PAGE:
Last week we heard Betsy DeVos, Trump's nominee for Secretary of the Department of Education, suggest that states be allowed to decide whether or not they would abide by laws concerning students with disabilities. Yesterday, The Boston Globe published a story about a disabled 5-year-old girl that shows us just what that would look like.
Harper Oates was born with a spinal cord injury that left her a quadriplegic. Though physically disabled, Harper's doctors found that cognitively, she tested one to two years ahead of other children her age. So when it was time for her to start school, her parents, Dawn and Justin Oates, applied to The Park School in Brookline, Massachusetts, an elite private school serving children from pre-kindergarten through eighth grade. Harper's father went to Park and her 6-year-old twin siblings are currently enrolled there.
Considering her above-average intelligence and her family's relationship with the school, Harper's admission should have been a sure thing. That's why her parents were shocked when she was denied admission because, as the school put it in their letter to the family, "[Harper] would have required additional accommodations that would have fundamentally altered our educational model."
That's some BS. Here's why: Harper doesn't need any special accommodations, a fact that her parents emphasized when she applied. She has a full-time aide that would be with her throughout the school day. The school, however, stated in their letter that they decided Harper would also need "occupational and physical therapists as well as speech-language pathologists," changes that they were "not required or equipped to make."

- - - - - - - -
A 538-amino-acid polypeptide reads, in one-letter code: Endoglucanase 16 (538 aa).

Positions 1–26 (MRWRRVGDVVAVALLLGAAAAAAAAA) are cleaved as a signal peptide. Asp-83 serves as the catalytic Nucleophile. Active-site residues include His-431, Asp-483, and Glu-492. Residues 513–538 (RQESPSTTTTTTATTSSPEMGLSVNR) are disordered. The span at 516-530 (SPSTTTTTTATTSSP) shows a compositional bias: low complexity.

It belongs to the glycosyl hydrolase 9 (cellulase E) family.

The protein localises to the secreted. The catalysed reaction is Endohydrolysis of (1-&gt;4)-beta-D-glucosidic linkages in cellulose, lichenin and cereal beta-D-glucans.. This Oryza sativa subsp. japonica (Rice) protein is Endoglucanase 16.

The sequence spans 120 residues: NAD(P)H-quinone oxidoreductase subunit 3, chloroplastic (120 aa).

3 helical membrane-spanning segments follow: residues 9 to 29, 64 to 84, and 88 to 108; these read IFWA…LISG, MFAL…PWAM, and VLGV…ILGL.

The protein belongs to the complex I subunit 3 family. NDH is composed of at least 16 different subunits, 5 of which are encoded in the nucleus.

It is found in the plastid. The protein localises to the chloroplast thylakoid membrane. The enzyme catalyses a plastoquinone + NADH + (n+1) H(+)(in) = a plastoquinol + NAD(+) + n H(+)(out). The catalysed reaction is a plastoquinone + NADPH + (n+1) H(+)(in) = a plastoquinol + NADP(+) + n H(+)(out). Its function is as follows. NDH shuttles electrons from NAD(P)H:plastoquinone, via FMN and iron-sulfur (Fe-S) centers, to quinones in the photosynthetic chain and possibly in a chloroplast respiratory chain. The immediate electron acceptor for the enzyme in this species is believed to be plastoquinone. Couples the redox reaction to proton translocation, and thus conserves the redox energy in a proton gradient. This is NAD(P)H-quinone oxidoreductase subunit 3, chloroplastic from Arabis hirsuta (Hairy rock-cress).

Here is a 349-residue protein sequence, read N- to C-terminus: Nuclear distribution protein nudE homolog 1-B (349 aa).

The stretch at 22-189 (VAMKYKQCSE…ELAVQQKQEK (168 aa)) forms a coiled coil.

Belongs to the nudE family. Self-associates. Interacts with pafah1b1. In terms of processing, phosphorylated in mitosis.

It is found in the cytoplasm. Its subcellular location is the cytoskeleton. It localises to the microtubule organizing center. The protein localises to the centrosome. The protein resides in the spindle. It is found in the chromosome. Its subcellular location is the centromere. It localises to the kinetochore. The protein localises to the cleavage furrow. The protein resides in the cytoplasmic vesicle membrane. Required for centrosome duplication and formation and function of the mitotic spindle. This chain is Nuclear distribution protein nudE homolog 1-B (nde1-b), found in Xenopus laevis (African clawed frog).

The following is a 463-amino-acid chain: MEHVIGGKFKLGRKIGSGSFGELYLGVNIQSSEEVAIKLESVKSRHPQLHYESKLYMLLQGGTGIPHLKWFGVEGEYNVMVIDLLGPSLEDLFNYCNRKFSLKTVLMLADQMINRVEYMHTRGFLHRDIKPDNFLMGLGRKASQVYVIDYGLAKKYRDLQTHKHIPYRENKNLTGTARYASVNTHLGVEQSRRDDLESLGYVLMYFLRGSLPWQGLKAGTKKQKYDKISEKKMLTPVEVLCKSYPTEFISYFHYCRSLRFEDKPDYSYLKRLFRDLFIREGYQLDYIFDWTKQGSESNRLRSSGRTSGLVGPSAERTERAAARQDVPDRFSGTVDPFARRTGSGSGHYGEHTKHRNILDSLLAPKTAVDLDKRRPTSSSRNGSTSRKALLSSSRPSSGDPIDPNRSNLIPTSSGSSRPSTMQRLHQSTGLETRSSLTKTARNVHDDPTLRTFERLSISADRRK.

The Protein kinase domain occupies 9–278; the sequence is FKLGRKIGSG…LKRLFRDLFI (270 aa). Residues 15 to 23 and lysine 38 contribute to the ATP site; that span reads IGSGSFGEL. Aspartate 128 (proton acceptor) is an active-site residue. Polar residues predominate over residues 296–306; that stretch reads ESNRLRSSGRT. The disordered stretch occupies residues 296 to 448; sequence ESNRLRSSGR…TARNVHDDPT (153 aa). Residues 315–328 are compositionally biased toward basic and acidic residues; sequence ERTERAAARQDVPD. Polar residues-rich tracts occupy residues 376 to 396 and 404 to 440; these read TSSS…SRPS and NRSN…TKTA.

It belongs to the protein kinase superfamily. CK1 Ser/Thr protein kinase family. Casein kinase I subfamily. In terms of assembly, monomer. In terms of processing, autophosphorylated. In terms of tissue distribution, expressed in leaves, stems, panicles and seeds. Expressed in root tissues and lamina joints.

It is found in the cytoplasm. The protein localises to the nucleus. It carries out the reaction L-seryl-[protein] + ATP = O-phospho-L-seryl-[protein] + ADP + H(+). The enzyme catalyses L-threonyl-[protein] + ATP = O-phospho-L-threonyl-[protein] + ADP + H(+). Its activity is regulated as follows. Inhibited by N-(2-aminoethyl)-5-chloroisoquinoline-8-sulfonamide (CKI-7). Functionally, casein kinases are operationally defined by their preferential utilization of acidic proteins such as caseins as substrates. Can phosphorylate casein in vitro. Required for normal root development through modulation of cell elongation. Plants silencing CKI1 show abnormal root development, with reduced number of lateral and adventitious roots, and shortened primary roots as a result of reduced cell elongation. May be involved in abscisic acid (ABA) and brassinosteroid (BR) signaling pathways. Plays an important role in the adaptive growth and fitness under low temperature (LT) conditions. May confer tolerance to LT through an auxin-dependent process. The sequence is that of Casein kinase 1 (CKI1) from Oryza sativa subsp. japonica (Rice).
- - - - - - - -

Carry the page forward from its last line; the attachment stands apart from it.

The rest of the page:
And therein lies the issue. In an interview with The Boston Globe, Stan Eicher, the director of litigation at the Disability Law Center, said that schools can't deny applications just because "the person would require extra staffing or a modification of their rules and policies." The modifications necessary would have to cause "an undue burden or fundamentally alter how they operate." The Park School is claiming that this is the case, but Harper's parents, the family's lawyer and the pediatrician who has seen Harper since she was 10 months old all disagree with the school.
Making accommodations that satisfy the requirements of the ADA, particularly in schools that have never done so before, can be hard. But you know what's harder? Being a disabled child who wants and deserves a quality education but is being told by schools that it would be too much work to accept them. Disabled children have the same right to a good education as every other child in America. That's something that shouldn't have to be said. But given that our possible head of the Department of Education seems to disagree with that premise, we may have to say it more often and more loudly in order to fight for kids like Harper (who was, by the way, subsequently accepted to another private school just a mile away from Park.)
As Harper's mom Dawn said, "I'm not looking for easy... I'm just looking for possible."
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